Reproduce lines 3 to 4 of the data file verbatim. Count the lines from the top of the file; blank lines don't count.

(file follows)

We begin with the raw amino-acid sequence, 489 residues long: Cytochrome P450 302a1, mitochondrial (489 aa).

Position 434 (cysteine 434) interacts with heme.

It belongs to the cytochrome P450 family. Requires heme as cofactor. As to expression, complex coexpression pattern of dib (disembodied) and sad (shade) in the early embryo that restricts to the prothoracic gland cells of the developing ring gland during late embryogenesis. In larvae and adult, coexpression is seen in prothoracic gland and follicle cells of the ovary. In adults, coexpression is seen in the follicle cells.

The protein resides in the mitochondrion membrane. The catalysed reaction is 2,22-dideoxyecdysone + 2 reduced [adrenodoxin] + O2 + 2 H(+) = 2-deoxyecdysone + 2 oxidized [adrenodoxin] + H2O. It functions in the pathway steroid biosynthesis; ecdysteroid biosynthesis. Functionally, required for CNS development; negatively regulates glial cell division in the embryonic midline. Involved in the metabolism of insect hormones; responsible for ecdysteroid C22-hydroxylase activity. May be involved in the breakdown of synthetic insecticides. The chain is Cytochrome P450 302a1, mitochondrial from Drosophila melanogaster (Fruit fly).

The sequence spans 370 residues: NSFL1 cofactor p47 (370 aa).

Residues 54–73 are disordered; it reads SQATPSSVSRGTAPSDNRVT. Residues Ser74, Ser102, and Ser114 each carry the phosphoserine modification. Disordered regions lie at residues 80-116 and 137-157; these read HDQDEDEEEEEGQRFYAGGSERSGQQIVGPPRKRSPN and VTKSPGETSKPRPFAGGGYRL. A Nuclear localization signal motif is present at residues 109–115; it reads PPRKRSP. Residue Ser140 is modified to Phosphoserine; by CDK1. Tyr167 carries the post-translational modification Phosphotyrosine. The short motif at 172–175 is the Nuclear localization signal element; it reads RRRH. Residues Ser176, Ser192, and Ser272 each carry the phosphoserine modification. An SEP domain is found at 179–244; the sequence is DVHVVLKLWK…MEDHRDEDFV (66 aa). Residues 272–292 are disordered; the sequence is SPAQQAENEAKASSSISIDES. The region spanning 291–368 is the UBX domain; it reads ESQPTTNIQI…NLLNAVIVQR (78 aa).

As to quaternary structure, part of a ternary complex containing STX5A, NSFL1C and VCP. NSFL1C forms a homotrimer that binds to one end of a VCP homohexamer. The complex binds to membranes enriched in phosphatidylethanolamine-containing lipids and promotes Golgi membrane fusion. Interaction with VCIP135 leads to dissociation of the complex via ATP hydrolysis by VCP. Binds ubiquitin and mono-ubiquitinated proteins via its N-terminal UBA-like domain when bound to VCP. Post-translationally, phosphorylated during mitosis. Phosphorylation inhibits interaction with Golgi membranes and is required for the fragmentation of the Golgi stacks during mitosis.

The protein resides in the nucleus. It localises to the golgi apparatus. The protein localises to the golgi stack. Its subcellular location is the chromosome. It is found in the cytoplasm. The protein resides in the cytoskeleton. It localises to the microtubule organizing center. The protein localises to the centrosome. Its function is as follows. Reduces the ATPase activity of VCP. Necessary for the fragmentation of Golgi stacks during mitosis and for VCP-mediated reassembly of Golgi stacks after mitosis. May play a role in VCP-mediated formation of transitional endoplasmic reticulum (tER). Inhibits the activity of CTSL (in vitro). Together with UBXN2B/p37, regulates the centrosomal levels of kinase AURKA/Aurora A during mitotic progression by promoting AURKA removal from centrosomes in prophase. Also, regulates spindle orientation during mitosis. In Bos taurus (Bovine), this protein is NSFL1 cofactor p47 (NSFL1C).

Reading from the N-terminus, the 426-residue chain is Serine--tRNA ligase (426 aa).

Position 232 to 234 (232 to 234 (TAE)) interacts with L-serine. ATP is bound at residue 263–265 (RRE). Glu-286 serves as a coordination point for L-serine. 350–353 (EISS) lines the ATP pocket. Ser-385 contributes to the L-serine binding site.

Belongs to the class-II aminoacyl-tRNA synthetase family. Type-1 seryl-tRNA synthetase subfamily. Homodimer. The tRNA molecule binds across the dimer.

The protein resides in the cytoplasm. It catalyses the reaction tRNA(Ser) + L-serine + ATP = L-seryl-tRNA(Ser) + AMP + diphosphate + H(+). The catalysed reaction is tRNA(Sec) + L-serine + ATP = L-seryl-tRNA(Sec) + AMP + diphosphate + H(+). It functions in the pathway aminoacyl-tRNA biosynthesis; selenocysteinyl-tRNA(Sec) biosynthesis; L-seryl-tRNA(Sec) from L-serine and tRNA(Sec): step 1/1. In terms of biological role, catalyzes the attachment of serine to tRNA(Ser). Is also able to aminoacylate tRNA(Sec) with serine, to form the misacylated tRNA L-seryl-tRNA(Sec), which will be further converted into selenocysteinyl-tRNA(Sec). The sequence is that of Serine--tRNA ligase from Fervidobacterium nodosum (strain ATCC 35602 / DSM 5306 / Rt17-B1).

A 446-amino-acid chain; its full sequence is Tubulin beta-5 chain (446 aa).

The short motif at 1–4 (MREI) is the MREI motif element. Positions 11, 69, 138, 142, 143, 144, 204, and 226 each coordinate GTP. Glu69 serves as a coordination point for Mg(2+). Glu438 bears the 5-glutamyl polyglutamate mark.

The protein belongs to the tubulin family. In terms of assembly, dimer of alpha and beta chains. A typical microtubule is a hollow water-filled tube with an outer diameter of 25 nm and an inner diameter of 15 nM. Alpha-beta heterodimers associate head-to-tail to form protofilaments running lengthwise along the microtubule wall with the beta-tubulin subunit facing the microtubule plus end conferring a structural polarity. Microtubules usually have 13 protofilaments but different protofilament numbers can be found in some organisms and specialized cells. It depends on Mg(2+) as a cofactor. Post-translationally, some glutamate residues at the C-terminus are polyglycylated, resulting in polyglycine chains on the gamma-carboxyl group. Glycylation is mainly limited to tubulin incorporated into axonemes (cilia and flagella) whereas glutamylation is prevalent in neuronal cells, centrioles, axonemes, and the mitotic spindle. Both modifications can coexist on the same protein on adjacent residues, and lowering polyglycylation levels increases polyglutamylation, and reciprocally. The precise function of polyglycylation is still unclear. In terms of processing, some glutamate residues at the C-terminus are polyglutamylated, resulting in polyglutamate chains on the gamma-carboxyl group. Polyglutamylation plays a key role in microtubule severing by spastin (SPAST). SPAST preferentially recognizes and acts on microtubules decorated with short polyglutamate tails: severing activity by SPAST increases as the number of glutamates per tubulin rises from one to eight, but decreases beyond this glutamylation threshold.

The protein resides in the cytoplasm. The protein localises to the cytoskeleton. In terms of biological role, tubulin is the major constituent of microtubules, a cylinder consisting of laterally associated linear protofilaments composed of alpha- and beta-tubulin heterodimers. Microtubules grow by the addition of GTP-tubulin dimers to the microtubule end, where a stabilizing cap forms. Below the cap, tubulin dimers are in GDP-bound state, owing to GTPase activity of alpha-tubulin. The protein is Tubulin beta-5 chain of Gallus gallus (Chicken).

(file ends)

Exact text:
It belongs to the cytochrome P450 family. Requires heme as cofactor. As to expression, complex coexpression pattern of dib (disembodied) and sad (shade) in the early embryo that restricts to the prothoracic gland cells of the developing ring gland during late embryogenesis. In larvae and adult, coexpression is seen in prothoracic gland and follicle cells of the ovary. In adults, coexpression is seen in the follicle cells.

The protein resides in the mitochondrion membrane. The catalysed reaction is 2,22-dideoxyecdysone + 2 reduced [adrenodoxin] + O2 + 2 H(+) = 2-deoxyecdysone + 2 oxidized [adrenodoxin] + H2O. It functions in the pathway steroid biosynthesis; ecdysteroid biosynthesis. Functionally, required for CNS development; negatively regulates glial cell division in the embryonic midline. Involved in the metabolism of insect hormones; responsible for ecdysteroid C22-hydroxylase activity. May be involved in the breakdown of synthetic insecticides. The chain is Cytochrome P450 302a1, mitochondrial from Drosophila melanogaster (Fruit fly).